Thursday, November 27, 2003

Book Review : A Widow For One Year by John Irving (1998)

The author:
John Irving (born 1942) is the author of the book The Cider House Rules which was later turned into the Oscar-nominated movie directed by Lasse Hallstr̦m starring Tobey Macguire, Charlize Theron and Michael Caine. Irving also wrote the screenplay for the movie version of Cider House, as well as for another of his book A Son of the Circus. He won an Oscar for The Cider House screenplay. His most well-known work in the literary circle would arguably be the bestseller The World According to Garp, which has also been turned into a movie (Irving acted out the part of a wrestling referee in that one) Рseems like this guy has a knack for churning movie-worthy novels most of the time!

The book:
I bought this book together with four other novels at RM5 each (good bargain or what?) from a certain Angela Rao who was moving abroad and needed to get a whole houseful of stuff cleared up. Although I have seen the movie version of Cider House, I consider this as my first ‘real’ encounter with a John Irving novel. What attracted me was a remark at the back of the cover by a Katherine Knorr of Literary Review- “Gripping, full of horror and humour”.
Horror and humor rolled together? This I gotta have.

A Widow for One Year is centred upon the life of Ruth Cole, from the time she was a 4-year old child in a dysfunctional family, through the complexities of her own life and the lives of those attached to her up to the time when she’d have been a widow for one year and is about to fall in love for the first time. The book is roughly divided into three important periods, each indicated by an event of great significance that would bore its mark on Ruth’s life and the person that she’d become. Left by her own mother (whom she watched making love to a 16-yr old Eddie) to be raised by her father (who had an endless string of affairs with mostly married younger women), Ruth went on to become an internationally successful author career-wise but still fails to fully commit herself to love and marriage.

The read:
Irving managed to infuse almost seamlessly a whole myriad of genres in this book that readers will be taken on a journey through a story jazzed up with liberal dashes of humour (shreds of pornography blown over the street), summer romance (writer’s assistant had an affair with writer’s wife), the ups and downs of friendships (best friend got together with Dad), eventful driving lessons (never, ever turn your wheels to the left in anticipation), some bad sex (hehe ain’t gonna put a description here), a whodunit (a murder in the red-light district of the Bergstraat) and charmingly long-titled children’s tales (The Mouse Crawling Between The Walls, A Sound Like Someone Trying Not To Make A Sound).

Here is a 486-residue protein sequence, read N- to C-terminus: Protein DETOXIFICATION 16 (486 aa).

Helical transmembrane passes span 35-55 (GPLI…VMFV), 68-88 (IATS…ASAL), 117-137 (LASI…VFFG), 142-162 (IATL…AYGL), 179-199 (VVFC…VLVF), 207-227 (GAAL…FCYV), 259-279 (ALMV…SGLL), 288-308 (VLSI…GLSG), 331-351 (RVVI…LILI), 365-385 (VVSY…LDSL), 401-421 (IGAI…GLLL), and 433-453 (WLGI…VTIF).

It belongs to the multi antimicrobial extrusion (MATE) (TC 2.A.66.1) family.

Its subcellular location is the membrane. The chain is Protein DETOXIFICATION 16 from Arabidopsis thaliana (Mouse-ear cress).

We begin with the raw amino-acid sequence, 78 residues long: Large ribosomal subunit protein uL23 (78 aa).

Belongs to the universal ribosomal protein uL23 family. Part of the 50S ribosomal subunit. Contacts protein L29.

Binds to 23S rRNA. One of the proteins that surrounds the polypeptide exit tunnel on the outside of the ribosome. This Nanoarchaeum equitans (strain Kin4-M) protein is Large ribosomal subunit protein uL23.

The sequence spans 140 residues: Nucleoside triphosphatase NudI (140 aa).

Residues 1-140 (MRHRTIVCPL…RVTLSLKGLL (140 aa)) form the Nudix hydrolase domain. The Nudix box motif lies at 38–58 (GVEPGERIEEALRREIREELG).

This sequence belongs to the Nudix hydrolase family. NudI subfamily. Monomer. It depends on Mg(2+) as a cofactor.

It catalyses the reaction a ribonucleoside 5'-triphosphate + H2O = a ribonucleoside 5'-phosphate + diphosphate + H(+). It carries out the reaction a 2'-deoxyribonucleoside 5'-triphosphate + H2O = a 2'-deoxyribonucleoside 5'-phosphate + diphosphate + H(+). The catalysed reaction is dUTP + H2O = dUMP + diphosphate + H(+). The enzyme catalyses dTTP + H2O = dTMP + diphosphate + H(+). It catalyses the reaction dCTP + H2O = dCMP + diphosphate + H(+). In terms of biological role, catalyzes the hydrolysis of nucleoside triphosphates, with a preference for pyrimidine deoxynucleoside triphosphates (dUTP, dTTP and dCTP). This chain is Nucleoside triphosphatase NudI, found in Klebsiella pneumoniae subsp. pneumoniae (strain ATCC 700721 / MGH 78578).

The characters’ development was rendered unassumingly with precise details that you wouldn’t just be able to merely ‘see’ the characters in your mind, you could almost smell them! You’d be acquainted with their lives’ stories, their ambitions, their principles and their values, twisted as it was for some. I found myself empathizing with the characters, flawed as they may be in their ‘lives’, finding answers and justifications for their actions in the course of the story. Irving used a lot of recollections and flashbacks as well as the ‘story-within-a-story’ style in giving the characters depth, explaining the events and building up the anticipation towards the crucial points. He has a tendency to put doses of humor in situations you don't normally associate it with, I was all but choking with mirth at these moments and had to put on my poker face so as to keep myself from laughing out loud to the amusement of a coachful of strangers.

The book is very well-written and the read was very pleasant, I simply went on and on for more that it even made me miss my stop once – I had to get off and catch the next train back - placing this one in the hard-to-put-down category.

The verdict:
4 out of 5
jam tarts

No comments: